We had lost all of our savings on the adoption (yes, you lose everything in a disruption), but we happily racked up some more debt to go back on the IVF route. We were very lucky that after two cycles, we were pregnant. We are now expecting two girls, due any day now. We love them with all of our hearts. But even now, well-meaning people ask us “Is this your first?” and I’m not really sure how to answer that (taking suggestions). And, I want to stay pregnant forever because I fear that when we bring these girls home, someone will call and knock on our door again and it will all be over once more. Silly, right? I suppose that’s what PTSD does to you.
We are so thankful for all the outpouring of love and support from our families and friends…and my support groups I have in person and online. I have to find some gratitude in our story, for my husband and I are closer than we’ve ever been. I do wish I didn’t have to change so much. Honestly, I’m still not a great friend most times, family member, and employee most days…it takes all I have to just keep breathing sometimes and not be overwhelmed with the pain of the past. If you know someone grieving, just keep checking in on them, even if they don’t respond. Tell them you’re thinking about them. We appreciated it more than people will ever realize.
Besides for some catharsis (and honoring the few days we were parents), I wanted to share this story because I’m here to tell you that bad times don’t last forever. Yes, they unfortunately seem to return to all of us every so often, but what I’ve learned is that there is much beauty and happiness to be found on many days if we can find it in ourselves to take a moment to appreciate it…it helps. Life is a series of hard moments. It’s in between life’s disasters that we must savor, savor, savor. It’s hard, I know! But it helps to continue breathing when all you want to do is give up and die, because that would be easier to deal with (at least I thought that way for awhile). Be closer to your significant other. Cuddle with your puppies. Tell people you love them, be kind to each other, indulge, find things to treat yourself with each day…it’s the good moments that will ultimately carry you through life’s disasters. We made our story quite public and open, and were touched by the responses and outpouring of love. Others can and will help carry you through too.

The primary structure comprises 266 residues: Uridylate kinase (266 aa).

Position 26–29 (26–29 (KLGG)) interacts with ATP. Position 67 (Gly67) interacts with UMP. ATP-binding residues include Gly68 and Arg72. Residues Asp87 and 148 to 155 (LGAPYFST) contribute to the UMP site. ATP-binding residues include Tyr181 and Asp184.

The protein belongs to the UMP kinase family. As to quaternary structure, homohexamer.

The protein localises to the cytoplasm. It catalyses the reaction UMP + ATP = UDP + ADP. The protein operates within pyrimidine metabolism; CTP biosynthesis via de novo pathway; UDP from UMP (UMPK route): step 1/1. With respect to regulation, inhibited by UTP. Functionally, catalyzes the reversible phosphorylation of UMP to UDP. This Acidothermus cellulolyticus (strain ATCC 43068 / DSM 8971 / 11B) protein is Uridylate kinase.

October is Pregnancy and Infant Loss Awareness Month. I know my story is just one of many. My heart breaks because many are still waiting for their good news. If you are struggling with these same things, please don’t hesitate to reach out to someone. There is a community out there that will help. You are most definitely NOT ALONE. Have I conquered infertility and loss? Not at all. I will always be the woman who lost so much trying to get where I am today, and will always need extra help to have a family. It’s a very odd place to be among the waiting room of women at the doctor’s office who have no idea how lucky they are…and on the other side to be around other infertility sisters who are still struggling and that understandably keep their distance from me now too that I am expecting babies. I understand it completely. You will make it through hard times if you can just focus on making it to the next minute. When things are tough, remember how resilient you are to have just made it to today…to this very moment. “You must do the thing you think you cannot do.” And sometimes, that’s just breathing. Sending much love out to all of you. Hang on, better times are ahead…don’t miss them.